Henderson chose to emphasize womanly parts in a more explicit, uncensored manner. His translation shows the emphasis on Lampito’s “bush” and “lush bottomland”. Ismenia is being admired by the women. “Her lush bottomland…her bush has been most elegantly pruned” (Norton). These are not used in a farming sense, as is Parker’s translation. Rather, these terms are used in a general slang sense. Another example would be when Lampito says “you feel me up like a sacrificial ox” (Norton). This line is much more explicit than Parker’s: “whut fer you tweedlin’ me up so” (Parker 22). By allowing the reader to see a graphic representation of the slang of Greek times, the genre of the comedy is more strongly maintained.

            When the Korinthian woman is examined, there is a glaring difference to me as a reader: the different areas described. In the Henderson translation, both the frontside and the backside of the Korinthian are complimented, which ties in with the description of Ismenia’s “bush”. “She’s substantial all right, both frontside and backside” (Norton). By focusing on the frontside, as well as the backside, I feel Henderson is showing the reader a more uncensored look at sex, which adds to the comedic value of the work.

            Parker’s translation, on the other hand, only emphasizes the backside of the Korinthian woman. “She’s mighty big back here” (Parker 23). In conjunction with the description of Ismenia (the lack of mentioning her trimmed “bush”), it is easy to see that Parker avoided using the frontside of women as a reference to the importance of sexuality in the Greek culture of Lysistrata. He doesn’t mention a woman’s “bush”, and he replaces it with a farming metaphor. Again, with the Korinthian, he omits the references to the frontside of the female body. This may have been to appease a highly sensitive culture. However, by omitting more uncensored descriptions, I feel Parker has not done justice to the comedic, graphic nature of Lysistrata.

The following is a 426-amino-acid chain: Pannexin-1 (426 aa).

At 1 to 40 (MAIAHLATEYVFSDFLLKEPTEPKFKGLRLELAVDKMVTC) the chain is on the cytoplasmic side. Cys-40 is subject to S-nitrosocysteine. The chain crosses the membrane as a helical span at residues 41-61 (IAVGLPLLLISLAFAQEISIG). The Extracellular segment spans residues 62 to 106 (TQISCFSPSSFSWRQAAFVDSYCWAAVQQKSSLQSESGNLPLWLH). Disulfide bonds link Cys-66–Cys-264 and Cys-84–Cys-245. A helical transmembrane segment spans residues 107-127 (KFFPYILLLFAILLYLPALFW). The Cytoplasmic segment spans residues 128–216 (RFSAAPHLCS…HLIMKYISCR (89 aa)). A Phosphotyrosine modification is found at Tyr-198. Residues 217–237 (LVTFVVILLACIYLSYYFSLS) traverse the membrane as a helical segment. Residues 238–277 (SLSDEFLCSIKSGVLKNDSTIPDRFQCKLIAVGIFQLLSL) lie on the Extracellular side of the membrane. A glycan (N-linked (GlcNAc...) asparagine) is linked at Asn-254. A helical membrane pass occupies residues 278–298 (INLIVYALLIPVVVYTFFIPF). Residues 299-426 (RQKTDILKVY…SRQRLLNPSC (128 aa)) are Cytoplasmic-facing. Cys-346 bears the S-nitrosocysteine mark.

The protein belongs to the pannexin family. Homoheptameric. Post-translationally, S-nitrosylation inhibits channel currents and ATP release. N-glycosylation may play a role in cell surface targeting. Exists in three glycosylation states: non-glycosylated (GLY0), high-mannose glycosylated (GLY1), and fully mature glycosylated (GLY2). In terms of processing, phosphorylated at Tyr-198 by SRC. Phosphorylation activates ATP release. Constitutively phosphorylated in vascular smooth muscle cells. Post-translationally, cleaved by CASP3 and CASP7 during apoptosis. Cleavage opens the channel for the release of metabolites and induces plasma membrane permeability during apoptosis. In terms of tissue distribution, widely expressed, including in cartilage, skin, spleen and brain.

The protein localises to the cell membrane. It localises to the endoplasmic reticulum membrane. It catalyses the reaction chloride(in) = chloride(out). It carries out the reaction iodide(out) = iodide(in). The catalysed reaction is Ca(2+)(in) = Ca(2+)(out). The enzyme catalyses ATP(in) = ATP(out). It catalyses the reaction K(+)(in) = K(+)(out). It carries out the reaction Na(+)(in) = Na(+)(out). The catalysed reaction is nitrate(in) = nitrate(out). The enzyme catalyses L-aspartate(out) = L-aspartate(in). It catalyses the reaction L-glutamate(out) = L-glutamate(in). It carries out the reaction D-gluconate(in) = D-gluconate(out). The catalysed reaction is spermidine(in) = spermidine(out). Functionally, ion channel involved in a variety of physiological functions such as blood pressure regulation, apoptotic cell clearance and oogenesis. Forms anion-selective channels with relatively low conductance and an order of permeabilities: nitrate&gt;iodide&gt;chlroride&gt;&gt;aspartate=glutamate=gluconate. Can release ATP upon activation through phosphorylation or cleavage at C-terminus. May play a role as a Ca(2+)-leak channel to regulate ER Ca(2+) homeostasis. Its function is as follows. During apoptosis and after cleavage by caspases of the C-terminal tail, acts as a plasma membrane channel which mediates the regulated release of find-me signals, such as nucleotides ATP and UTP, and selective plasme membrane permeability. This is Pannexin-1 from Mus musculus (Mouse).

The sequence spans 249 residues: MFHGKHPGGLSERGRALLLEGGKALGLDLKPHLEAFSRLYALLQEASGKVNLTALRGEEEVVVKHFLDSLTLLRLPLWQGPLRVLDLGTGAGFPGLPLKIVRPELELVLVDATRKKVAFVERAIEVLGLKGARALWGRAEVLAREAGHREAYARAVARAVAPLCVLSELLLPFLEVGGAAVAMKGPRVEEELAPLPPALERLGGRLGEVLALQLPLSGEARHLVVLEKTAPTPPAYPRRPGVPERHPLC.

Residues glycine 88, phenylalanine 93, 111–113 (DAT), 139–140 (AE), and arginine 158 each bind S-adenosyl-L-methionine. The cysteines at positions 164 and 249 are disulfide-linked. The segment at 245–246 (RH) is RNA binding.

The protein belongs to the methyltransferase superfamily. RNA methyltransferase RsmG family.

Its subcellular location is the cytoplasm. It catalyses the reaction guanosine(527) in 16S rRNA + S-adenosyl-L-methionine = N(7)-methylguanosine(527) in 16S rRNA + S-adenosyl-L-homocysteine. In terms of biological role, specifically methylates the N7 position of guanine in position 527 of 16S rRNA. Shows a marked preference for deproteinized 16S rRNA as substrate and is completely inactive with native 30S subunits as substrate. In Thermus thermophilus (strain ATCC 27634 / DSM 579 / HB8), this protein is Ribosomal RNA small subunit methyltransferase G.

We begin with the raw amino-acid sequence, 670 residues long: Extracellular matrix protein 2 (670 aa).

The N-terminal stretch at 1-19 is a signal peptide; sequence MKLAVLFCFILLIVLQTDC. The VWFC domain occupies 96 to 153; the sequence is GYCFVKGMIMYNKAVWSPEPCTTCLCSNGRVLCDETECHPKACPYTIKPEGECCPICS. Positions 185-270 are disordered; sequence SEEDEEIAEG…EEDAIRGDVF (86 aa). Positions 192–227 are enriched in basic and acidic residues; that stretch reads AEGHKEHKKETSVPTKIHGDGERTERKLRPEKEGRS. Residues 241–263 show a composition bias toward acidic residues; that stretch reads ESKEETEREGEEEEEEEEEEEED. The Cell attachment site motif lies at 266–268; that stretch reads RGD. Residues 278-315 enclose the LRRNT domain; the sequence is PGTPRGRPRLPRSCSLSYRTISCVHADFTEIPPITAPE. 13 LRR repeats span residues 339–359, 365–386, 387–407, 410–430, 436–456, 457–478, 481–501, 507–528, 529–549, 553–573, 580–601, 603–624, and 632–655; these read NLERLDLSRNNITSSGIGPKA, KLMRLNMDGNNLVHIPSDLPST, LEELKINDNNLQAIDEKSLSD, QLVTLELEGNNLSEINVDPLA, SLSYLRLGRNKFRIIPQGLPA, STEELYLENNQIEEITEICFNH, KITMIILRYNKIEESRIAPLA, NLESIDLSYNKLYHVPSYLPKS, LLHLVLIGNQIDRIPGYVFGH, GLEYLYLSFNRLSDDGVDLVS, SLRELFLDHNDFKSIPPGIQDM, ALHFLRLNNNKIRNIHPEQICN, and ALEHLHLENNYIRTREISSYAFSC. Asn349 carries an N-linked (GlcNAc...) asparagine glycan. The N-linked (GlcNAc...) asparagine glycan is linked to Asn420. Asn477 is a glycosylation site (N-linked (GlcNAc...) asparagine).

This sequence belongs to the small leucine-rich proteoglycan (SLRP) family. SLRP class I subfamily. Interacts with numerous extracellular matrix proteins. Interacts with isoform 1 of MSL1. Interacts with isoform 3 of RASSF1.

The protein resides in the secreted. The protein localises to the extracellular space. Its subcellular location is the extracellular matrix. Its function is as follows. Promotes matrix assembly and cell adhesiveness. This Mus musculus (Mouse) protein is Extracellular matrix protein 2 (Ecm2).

As is evident, there are many differences between the text of Henderson’s Lysistrata, and that of Parker’s. Parker was writing to appeal to a more modern audience, whereas Henderson seems to be trying to stick closely with the original text. However, the differences allow for multitudes of interpretations, as has been represented. The important thing to ask ourselves is: what are we losing or gaining by either changing or maintaining an original text? Parker’s translation seems to be lacking in comedic value, simply because of his lackluster descriptions. Henderson, on the other hand, has not let censorship take over the meaning of his translation.

Diction is also vital when reading a translation. As has been explored, the obvious dialectical difference between Lampito and the other women in Parker’s translation significantly adds to the understanding of the diversity of the women. He portrays this difference using a proper, “English” way of talking, and a southern accent. This is a difference that many Americans can understand easily.

The differences in translations can determine whether the reader understands certain vital parts of the work. In the two translations analyzed here, there are instances in which the translator helped the reader to understand something different: the Henderson translation emphasizes the importance of the woman’s body as sexual, and the Parker translation emphasizes farming and the differences between dialects. Both translations work, but for different audiences, and for different purposes.


Works Cited

Henderson, Jeffrey, trans. “Lysistrata.” The Norton Anthology of Western Literature. New York, London: W.W. Norton & Company, 2006. 722-756. 

Parker, Douglass, trans. Lysistrata by Aristophanes. New York: Penguin, Inc., 1970.